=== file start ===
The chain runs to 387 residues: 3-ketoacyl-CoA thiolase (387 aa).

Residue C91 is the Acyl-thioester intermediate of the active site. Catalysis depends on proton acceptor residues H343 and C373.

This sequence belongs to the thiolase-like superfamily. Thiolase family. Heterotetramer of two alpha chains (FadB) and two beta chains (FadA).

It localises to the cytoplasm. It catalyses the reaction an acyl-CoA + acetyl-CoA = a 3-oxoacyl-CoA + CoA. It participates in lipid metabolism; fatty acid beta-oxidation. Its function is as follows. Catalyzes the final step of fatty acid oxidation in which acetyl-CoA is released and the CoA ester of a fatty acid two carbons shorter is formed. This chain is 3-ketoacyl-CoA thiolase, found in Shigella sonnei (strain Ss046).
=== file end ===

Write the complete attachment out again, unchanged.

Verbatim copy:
The chain runs to 387 residues: 3-ketoacyl-CoA thiolase (387 aa).

Residue C91 is the Acyl-thioester intermediate of the active site. Catalysis depends on proton acceptor residues H343 and C373.

This sequence belongs to the thiolase-like superfamily. Thiolase family. Heterotetramer of two alpha chains (FadB) and two beta chains (FadA).

It localises to the cytoplasm. It catalyses the reaction an acyl-CoA + acetyl-CoA = a 3-oxoacyl-CoA + CoA. It participates in lipid metabolism; fatty acid beta-oxidation. Its function is as follows. Catalyzes the final step of fatty acid oxidation in which acetyl-CoA is released and the CoA ester of a fatty acid two carbons shorter is formed. This chain is 3-ketoacyl-CoA thiolase, found in Shigella sonnei (strain Ss046).